Sheffield Council bans mosquito devices
This afternoon (12 January) Sheffield City Council voted unanimously to ban the use of mosquito devices on all council buildings. It also recommended that the device be banned from "partnership" buildings, such as those used by the police. Harry Carter, Member of the UK Youth Parliament for Sheffield, has been leading the local campaign. He described the ban as "a great success for young people".
The mosquito device emits a high-pitched noise only heard by under 25 year-olds. It is used to deliberately cause pain in young people's ears to stop them lawfully gathering in public places. CRAE's national co-ordinator, Carolyne Willow, says:
"It's fantastic to see local councillors defending young people's rights like this. But what's stopping Ministers introducing an outright ban that protects all young people? This invention relies on absolute prejudice against the young - a similar device would not be targeted at any other group in society. It's sickening to think that some people - babies and young disabled people for example - will suffer piercing noises in their ears yet won't be able to move to a different location if the people they're with are over 25 and can't also hear the noise".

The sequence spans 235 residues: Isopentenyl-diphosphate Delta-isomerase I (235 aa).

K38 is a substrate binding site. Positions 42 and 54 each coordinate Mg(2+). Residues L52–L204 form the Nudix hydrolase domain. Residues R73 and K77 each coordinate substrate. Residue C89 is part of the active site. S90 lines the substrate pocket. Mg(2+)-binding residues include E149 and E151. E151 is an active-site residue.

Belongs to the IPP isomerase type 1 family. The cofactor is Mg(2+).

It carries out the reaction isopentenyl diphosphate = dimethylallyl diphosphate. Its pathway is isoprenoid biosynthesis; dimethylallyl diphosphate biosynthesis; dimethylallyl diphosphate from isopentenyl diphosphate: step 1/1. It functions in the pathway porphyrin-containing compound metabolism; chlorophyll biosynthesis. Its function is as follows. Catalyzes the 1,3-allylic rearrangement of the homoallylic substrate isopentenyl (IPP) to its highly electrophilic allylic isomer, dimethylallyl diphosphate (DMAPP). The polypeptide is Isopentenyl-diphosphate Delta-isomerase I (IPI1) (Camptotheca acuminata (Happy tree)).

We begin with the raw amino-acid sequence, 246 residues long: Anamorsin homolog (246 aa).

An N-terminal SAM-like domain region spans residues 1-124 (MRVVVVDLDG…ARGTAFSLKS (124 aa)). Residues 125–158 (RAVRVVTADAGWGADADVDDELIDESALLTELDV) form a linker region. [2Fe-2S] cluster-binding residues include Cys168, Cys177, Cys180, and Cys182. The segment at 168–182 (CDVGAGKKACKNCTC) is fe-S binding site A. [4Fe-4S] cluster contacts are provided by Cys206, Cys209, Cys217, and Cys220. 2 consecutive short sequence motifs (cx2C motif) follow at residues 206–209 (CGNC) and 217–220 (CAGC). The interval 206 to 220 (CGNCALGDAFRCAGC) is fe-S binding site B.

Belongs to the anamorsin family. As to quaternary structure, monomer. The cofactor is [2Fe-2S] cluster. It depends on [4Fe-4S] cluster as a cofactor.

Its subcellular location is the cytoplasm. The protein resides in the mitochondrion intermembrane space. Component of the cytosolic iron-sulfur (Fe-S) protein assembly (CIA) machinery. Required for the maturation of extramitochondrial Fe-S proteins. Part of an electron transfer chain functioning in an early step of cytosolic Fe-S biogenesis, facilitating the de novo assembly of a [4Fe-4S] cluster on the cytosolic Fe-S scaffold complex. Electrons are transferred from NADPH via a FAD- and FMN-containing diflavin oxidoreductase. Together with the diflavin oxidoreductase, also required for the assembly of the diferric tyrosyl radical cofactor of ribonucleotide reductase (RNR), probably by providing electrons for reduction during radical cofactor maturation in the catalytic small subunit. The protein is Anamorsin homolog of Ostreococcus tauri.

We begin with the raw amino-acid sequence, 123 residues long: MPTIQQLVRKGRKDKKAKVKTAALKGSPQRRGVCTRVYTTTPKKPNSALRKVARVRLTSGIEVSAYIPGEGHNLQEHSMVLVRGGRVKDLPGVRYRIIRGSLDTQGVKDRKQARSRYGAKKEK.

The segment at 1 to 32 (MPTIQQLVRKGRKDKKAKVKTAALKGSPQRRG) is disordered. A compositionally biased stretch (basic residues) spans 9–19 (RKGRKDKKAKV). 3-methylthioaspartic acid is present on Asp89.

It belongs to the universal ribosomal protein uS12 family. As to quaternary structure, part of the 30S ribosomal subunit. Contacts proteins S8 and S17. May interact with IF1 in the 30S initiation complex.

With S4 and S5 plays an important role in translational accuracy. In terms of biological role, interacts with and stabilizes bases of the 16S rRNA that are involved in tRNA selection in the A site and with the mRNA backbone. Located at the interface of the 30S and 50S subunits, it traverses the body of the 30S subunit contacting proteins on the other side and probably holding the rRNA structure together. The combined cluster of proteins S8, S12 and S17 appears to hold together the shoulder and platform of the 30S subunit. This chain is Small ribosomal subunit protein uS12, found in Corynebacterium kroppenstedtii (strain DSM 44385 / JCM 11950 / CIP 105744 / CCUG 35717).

Sheffield's ban follows a similar ban by Kirklees Council (September 2010), Kent County Council (June 2008) and Lancashire County Council (May 2007) - all achieved following powerful campaigns by young people.
In June last year, the Council of Europe's Parliamentary Assembly unanimously agreed that Governments and local authorities in member states should ban the mosquito device. This followed a recommendation from the UN Committee on the Rights of the Child to UK Ministers in October 2008 that they 'reconsider ... the mosquito devices insofar as they may violate the rights of children to freedom of movement and peaceful assembly, the enjoyment of which is essential for the children’s development...'.